During the Main Street Festival, developers led tours of the four-story brick building destined for retail and rental units
NORTH CANTON The line of people waiting to enter the former Hoover factory Saturday stretched across E Maple Street.
During the Main Street Festival, developers led tours of the four-story brick building destined for retail and rental units. Visitors watched an informative video before walking through open-air courtyards and apartments under construction.
"As we're walking through this, everything needs to be painted," Mayor David Held noted.
He joined state Rep. Kirk Schuring, R-Jackson Township, former mayor Dave Johnson and at-large councilmen Mark Cerreta and Dan Griffith on a tour led by Carol Smith, vice president of development for IRG Realty Advisors.
Smith showed them a 1,100-square-foot, two-bedroom unit facing Main Street. It had drywall and a bathtub, as did the two-bedroom unit with an office in the opposite direction. It overlooked a planned courtyard near the former power plant.
Both apartments were awash in natural light, with wall sections cut out to take advantage of sunlight coming in the new windows. Smith said "simulated-type concrete" covered old, wood floors to quiet footsteps between stories.
The exposed ceiling revealed air ducts, a new sprinkler system, new wood beams, and old beams with chipping paint. The exterior-facing brick wall also hinted of the building's history as Hoover vacuum cleaner headquarters.
"It'll all stay exposed for that total industrial loft style feel," Smith said.
The completion date for the western, 400,000-square-foot portion has been pushed back since 2015 and now is slated for late 2018 or early 2019. From the outside, Held said, it doesn't look like much is happening. The tours were meant to show that's not the case inside.
The more than $50 million undertaking by IRG, which operates Maple Street Commerce, promises retail on the first floor and at least 130 apartments on the upper floors. Smith said the market-rate units will include one bedrooms of 754 square feet to three bedrooms of 1,506 square feet. There's already a waiting list.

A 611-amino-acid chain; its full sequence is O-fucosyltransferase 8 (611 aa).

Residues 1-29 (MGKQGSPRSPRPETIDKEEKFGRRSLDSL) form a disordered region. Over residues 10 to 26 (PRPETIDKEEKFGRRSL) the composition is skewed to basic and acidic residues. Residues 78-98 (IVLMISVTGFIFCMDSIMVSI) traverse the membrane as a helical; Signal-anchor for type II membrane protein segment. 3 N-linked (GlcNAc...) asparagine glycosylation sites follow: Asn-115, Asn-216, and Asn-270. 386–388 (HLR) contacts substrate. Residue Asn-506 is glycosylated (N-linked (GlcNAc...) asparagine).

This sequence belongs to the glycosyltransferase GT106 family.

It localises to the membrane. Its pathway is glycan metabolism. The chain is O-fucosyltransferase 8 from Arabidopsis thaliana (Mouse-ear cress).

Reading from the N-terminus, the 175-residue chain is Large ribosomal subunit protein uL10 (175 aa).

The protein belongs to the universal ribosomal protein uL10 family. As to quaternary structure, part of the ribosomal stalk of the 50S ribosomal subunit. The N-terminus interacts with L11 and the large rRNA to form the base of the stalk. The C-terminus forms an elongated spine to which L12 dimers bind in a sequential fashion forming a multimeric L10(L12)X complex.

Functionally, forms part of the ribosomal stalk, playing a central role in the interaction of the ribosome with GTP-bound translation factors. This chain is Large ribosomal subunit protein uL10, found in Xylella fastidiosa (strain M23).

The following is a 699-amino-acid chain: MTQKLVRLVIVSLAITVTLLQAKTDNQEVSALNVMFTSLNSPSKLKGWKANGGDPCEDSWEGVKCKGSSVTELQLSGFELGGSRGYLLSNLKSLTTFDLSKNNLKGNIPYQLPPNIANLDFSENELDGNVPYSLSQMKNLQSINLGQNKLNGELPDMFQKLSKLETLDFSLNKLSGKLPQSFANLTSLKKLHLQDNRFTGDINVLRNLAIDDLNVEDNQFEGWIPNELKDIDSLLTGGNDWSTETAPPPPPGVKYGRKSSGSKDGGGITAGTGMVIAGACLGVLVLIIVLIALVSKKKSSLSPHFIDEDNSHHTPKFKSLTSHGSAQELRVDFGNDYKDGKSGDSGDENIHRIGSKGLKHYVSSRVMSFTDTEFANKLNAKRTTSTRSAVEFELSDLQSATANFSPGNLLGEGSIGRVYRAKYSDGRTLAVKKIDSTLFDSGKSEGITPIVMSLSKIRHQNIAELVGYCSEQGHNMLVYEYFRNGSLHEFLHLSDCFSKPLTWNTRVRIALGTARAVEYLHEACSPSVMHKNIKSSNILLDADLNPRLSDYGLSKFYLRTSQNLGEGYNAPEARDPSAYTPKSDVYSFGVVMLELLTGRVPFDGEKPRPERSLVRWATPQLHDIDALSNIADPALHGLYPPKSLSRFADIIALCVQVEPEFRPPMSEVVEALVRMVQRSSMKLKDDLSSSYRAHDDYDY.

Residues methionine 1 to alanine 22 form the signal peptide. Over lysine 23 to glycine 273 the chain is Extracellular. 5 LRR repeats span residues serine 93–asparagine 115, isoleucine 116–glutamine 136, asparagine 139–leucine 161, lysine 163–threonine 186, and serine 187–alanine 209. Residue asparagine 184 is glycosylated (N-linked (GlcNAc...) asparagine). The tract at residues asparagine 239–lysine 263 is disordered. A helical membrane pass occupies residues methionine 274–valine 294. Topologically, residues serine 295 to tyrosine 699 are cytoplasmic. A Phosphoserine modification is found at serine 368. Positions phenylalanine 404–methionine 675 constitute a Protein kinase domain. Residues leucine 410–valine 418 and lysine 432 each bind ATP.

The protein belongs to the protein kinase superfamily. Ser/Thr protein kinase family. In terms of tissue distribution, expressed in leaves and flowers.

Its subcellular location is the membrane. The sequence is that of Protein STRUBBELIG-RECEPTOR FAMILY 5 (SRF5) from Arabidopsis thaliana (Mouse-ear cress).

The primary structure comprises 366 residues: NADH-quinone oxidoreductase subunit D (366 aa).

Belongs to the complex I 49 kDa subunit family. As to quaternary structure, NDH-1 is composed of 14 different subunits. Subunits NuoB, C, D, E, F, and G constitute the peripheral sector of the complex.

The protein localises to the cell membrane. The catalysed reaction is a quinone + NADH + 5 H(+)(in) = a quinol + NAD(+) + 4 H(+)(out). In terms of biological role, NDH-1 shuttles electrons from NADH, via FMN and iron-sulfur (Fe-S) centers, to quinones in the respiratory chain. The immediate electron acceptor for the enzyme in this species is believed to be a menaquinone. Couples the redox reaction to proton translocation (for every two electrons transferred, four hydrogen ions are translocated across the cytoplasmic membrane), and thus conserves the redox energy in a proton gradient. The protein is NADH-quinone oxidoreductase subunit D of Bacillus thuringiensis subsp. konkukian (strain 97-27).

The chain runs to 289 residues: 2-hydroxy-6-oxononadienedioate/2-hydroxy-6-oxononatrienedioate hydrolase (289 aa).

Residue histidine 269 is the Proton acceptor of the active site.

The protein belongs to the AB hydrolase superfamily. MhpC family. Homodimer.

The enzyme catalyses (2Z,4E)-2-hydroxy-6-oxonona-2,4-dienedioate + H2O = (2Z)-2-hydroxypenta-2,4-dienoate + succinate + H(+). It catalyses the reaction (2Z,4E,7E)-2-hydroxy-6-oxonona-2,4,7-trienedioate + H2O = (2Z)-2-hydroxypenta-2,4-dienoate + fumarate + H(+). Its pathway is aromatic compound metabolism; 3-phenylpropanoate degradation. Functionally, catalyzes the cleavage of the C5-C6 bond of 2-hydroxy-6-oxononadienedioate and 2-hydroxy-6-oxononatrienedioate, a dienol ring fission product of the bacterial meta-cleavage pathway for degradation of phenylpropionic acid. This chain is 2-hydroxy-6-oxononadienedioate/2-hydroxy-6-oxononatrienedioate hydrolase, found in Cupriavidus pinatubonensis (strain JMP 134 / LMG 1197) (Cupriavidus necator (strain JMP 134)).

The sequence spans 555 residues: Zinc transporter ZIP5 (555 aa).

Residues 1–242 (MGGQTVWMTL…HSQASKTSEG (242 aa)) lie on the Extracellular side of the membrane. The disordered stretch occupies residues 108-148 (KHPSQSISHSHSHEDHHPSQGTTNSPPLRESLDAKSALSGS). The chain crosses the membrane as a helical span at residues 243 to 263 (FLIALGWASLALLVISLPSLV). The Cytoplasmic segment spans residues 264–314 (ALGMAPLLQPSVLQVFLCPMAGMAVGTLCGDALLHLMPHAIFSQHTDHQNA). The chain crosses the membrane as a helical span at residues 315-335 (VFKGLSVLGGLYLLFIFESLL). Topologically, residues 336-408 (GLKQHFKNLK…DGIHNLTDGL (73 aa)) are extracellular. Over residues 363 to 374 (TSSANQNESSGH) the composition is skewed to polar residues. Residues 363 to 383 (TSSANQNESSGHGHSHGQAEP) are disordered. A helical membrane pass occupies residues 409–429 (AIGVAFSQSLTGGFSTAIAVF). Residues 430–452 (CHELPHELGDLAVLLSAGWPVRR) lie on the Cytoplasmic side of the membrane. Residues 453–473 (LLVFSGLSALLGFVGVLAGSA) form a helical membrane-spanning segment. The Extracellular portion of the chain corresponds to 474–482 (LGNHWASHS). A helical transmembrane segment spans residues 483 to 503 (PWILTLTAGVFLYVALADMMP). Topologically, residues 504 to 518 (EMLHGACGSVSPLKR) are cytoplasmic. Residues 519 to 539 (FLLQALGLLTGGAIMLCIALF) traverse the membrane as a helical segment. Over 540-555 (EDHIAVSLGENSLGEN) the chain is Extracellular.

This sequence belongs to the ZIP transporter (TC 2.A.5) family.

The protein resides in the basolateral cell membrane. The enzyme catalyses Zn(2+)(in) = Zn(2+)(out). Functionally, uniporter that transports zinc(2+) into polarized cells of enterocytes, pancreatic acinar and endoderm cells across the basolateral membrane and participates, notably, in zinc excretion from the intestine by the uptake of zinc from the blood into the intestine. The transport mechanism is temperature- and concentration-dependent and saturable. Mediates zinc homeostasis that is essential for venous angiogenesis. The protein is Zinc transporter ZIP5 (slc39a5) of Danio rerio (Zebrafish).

A restaurant is planned for the former power plant, just below the Hoover chimney stack. Steel beams and elevated walkways are illuminated by several windows.
"This is the Willy Wonka Chocolate Factory," Held said, comparing the high-ceiling power plant to the fictional chocolatier's workshop.
Because new construction is less costly than renovating old buildings, the work relies heavily on historic tax credits, $5 million of which came from the state.
"Without the historic tax credits, projects like this wouldn't happen," Smith said. "They're critical."
An earlier phase transformed the eastern portion of the 88-acre site into office space and expanded the nearby parking lot. Smith said 1,100 jobs have been created by tenants, which include Altercare of Ohio, Absolute Health Services, and the Ohio Bureau of Workers' Compensation.
Held said the city, which helped secure grants, contributed about $400,000 from the Community Improvement Corp. to buy gantry cranes for the anchor tenant — Myers Controlled Power.
When the Hoover Co. left North Canton in 2007, the city's largest employer took a significant amount of income tax revenue with it. Held said North Canton collected about $7 million in income tax in 2000 but, with the factory loss combined with an overall economic downturn, the city only collected $5.4 million by 2010.
Maple Street Commerce bought the former factory in 2008, and Held said the city now collects about $400,000 in annual income tax from workers in the Hoover District. As North Canton's economy has diversified, its income tax revenue has rebounded.
"Now we are back up," Held said. "We're just above where we were at when Hoover left."
Reach Kelly at 330-580-8323
On Twitter: @kbyerREP